In the everyday life of a computing professional, everything we do, implement, or design is done with utmost attention to security. Be it installing anti-virus and malware software to protect computers from remote intrusion, or physical locks and cables to prevent theft of devices, security is a big deal when it comes to computer systems and securing personal data. However, there is no malware software package when it comes to people, and there is no intrusion detection system to tell you when someone contacts you pretending to be someone they really aren’t.
Normally when people think of “hackers”, they think of the Hollywood image of some whiz kid typing 200 lines per second of code in an effort to gain access to some super computer for illicit purposes, such as that portrayed by Matthew Broderick in the classic movie WarGames. In reality “hacking” is merely the act of exploiting a vulnerability, or a weakness in a system in an attempt to gain access to something they ordinarily would be restricted from. In his book “The Art of Deception” famed hacker turned security consultant Kevin Mitnick describes social engineering as the key tool he used in his exploits. According to Greene (2003), “At age 12, Mitnick used social engineering to bypass the punchcard system used in the Los Angeles bus system. After a friendly bus driver told him where he could buy his own ticket punch, he could ride any bus in the greater LA area using unused transfer slips he found in the trash. Social engineering became his primary method of obtaining information, including user-names and passwords and modem phone numbers.” More recently terms such as phishing, or vishing have come into vogue, but it all amounts to the same thing. Someone trying to deceive another into believing they are someone else, be it a utility worker trying to gain access to your physical home, or a credit card company calling to ask you for your pin for identification purposes, or someone spoofing an e-mail in an attempt to pass themselves off as you!
Recently I was contacted by an agency about a security pin I had requested via a phone call, and subsequent e-mail. The problem was, I had requested no such credentials, and upon further investigation had realized someone was using my name, spoofing my email address, and using my business affiliations as a part of a social engineering hack. Thankfully, those whom were the targets of the hack had their suspicions about the request, and the hack was ultimately unsuccessful. However, it could have turned out very differently had one individual not questioned the authenticity of the request.
We all have been programed to be helpful, and especially within the context of providing customer service, or allow people to “do their jobs” sometimes we don’t critically look at the situation and take people at their word. We take it for granted that the fellow wearing the red hat, and a fireman’s outfit really works for the fire department. This is the heart of the social engineering exploit, and the reason why it works a good enough percentage of the time that people will still use it.
Typical social engineering and phishing attacks today occur by e-mail. Most people have become savvy enough to spot obvious phishing attempts, but not all, and depending on the drive or the sophistication of the attacker, some of these spoofed emails and website links can look quite genuine. Here are a few tips that may help you recognize a phishing attempt via email:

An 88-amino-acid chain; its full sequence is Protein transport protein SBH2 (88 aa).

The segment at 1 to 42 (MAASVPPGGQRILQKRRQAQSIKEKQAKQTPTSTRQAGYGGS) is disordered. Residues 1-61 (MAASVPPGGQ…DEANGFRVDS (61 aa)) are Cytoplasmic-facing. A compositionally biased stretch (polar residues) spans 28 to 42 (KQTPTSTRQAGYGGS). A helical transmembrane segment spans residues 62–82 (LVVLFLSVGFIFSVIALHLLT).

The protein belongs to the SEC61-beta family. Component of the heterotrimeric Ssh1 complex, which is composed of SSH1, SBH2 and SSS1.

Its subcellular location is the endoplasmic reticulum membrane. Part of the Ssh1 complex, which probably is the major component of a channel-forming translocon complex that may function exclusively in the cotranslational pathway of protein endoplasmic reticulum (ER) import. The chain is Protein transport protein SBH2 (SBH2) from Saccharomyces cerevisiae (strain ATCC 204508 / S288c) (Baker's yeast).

- Check both the ‘To’ and the ‘From’. If they both have the same address-person-name in them, it is a phishing email.
- If the email tells you to open an attachment, don’t, especially if the attachment name ends in .pif .exe .bat .asp or .scr.
- If you see a hyper link in the body of the email, do not click it. You can use your cursor to hover over the word/link to see where the address leads, generally it is not someplace you want to go.
- If you get a suspicious email from a friend, call them and ask them if they sent you that email to verify it’s legitimacy.
- Never respond to an offer of money in exchange for personal information. If you have a rich uncle in Nigeria, I’m sure you were well aware of it prior to receiving an e-mail alerting you that you are the sole heir to his fortune.
- Some phishing emails can look quite genuine, so as a matter of best practice always navigate directly to the websites of businesses contacting you. Banks and businesses will never email you asking for your passwords or credentials.
- Use your internet browsers anti-phishing measures (Firefox, Safari, and internet explorer have them). Using these features will alert you if you do follow a link in a phishing email and warn you if the site is fraudulent.
The phone is a powerful tool for someone seeking to gain information for illicit purposes. They may make several phone calls in an effort to pick up corporate lingo, spoof telephone numbers, and even find out what music is played in your institution when on hold! They may pretend to be law enforcement, or vendors seeking details about systems and infrastructure. Best practice is to always get the number of the agency, and verify that number and agency before calling them back. Never offer anyone’s personal information, or discuss company details with someone you haven’t verified to be who they say they are over the phone, and that includes your own.
In conclusion, be wary and be wise. Don’t be afraid to ask questions, and don’t take things at face value. If you have any doubt whatsoever about the authenticity of a person requesting information from you via phone, email, or in person DO NOT feel that you have a responsibility to answer their questions without getting yours answered first to your satisfaction. And even then, be wary, be wise, and be well.
Greene, Thomas C. (January 13, 2003). “Chapter One: Kevin Mitnick’s story” Retrieved from: http://www.theregister.co.uk/2003/01/13/chapter_one_kevin_mitnicks_story/